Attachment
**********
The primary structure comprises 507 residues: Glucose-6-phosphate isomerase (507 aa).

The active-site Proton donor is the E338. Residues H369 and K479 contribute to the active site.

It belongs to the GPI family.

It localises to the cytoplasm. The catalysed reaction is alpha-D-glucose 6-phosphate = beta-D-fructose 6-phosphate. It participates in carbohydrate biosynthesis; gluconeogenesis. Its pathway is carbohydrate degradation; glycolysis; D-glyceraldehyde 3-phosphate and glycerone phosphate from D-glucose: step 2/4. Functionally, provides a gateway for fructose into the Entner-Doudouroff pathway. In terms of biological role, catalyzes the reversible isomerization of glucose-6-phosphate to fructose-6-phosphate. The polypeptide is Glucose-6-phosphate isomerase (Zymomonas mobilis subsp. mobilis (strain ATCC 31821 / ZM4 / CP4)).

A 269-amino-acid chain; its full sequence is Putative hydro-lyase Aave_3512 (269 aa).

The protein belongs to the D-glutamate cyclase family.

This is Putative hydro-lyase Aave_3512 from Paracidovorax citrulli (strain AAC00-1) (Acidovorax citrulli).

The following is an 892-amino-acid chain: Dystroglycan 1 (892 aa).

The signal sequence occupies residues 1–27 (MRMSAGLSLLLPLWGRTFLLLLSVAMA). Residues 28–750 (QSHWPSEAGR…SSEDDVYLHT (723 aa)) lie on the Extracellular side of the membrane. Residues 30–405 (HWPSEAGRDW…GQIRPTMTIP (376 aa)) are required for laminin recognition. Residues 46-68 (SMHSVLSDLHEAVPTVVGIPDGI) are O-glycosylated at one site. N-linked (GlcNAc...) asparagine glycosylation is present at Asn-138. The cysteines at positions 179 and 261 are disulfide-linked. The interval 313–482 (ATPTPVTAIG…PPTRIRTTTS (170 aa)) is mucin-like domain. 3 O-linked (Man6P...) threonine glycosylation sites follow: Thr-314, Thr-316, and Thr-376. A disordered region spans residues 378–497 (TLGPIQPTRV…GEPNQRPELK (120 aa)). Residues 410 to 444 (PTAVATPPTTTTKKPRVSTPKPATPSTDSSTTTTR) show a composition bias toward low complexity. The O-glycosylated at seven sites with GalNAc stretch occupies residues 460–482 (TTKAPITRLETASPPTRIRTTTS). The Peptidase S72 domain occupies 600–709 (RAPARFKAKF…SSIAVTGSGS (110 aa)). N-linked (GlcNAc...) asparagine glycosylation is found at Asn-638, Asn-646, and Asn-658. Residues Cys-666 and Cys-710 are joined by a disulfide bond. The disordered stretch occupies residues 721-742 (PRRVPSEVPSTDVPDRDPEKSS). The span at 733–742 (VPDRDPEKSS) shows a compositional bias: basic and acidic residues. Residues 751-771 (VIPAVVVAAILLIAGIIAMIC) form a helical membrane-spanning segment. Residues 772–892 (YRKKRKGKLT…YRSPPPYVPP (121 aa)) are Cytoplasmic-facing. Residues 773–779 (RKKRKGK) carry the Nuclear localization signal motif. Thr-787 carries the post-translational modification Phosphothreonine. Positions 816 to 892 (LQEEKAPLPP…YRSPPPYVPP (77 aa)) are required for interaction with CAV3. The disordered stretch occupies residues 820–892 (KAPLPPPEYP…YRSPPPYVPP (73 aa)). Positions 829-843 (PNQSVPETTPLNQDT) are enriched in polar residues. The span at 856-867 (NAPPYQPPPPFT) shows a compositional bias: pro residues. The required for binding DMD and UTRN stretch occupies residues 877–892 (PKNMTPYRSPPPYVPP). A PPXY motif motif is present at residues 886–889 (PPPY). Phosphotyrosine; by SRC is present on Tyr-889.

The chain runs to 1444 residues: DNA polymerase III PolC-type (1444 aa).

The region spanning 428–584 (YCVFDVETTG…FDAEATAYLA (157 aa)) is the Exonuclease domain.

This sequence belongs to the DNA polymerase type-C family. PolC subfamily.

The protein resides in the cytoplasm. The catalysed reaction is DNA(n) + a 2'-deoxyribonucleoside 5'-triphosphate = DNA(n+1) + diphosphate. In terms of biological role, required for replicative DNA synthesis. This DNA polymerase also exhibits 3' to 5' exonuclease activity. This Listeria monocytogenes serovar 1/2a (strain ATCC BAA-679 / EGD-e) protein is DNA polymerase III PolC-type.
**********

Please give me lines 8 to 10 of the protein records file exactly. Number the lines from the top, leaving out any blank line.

The following is an 892-amino-acid chain: Dystroglycan 1 (892 aa).

The signal sequence occupies residues 1–27 (MRMSAGLSLLLPLWGRTFLLLLSVAMA). Residues 28–750 (QSHWPSEAGR…SSEDDVYLHT (723 aa)) lie on the Extracellular side of the membrane. Residues 30–405 (HWPSEAGRDW…GQIRPTMTIP (376 aa)) are required for laminin recognition. Residues 46-68 (SMHSVLSDLHEAVPTVVGIPDGI) are O-glycosylated at one site. N-linked (GlcNAc...) asparagine glycosylation is present at Asn-138. The cysteines at positions 179 and 261 are disulfide-linked. The interval 313–482 (ATPTPVTAIG…PPTRIRTTTS (170 aa)) is mucin-like domain. 3 O-linked (Man6P...) threonine glycosylation sites follow: Thr-314, Thr-316, and Thr-376. A disordered region spans residues 378–497 (TLGPIQPTRV…GEPNQRPELK (120 aa)). Residues 410 to 444 (PTAVATPPTTTTKKPRVSTPKPATPSTDSSTTTTR) show a composition bias toward low complexity. The O-glycosylated at seven sites with GalNAc stretch occupies residues 460–482 (TTKAPITRLETASPPTRIRTTTS). The Peptidase S72 domain occupies 600–709 (RAPARFKAKF…SSIAVTGSGS (110 aa)). N-linked (GlcNAc...) asparagine glycosylation is found at Asn-638, Asn-646, and Asn-658. Residues Cys-666 and Cys-710 are joined by a disulfide bond. The disordered stretch occupies residues 721-742 (PRRVPSEVPSTDVPDRDPEKSS). The span at 733–742 (VPDRDPEKSS) shows a compositional bias: basic and acidic residues. Residues 751-771 (VIPAVVVAAILLIAGIIAMIC) form a helical membrane-spanning segment. Residues 772–892 (YRKKRKGKLT…YRSPPPYVPP (121 aa)) are Cytoplasmic-facing. Residues 773–779 (RKKRKGK) carry the Nuclear localization signal motif. Thr-787 carries the post-translational modification Phosphothreonine. Positions 816 to 892 (LQEEKAPLPP…YRSPPPYVPP (77 aa)) are required for interaction with CAV3. The disordered stretch occupies residues 820–892 (KAPLPPPEYP…YRSPPPYVPP (73 aa)). Positions 829-843 (PNQSVPETTPLNQDT) are enriched in polar residues. The span at 856-867 (NAPPYQPPPPFT) shows a compositional bias: pro residues. The required for binding DMD and UTRN stretch occupies residues 877–892 (PKNMTPYRSPPPYVPP). A PPXY motif motif is present at residues 886–889 (PPPY). Phosphotyrosine; by SRC is present on Tyr-889.

The chain runs to 1444 residues: DNA polymerase III PolC-type (1444 aa).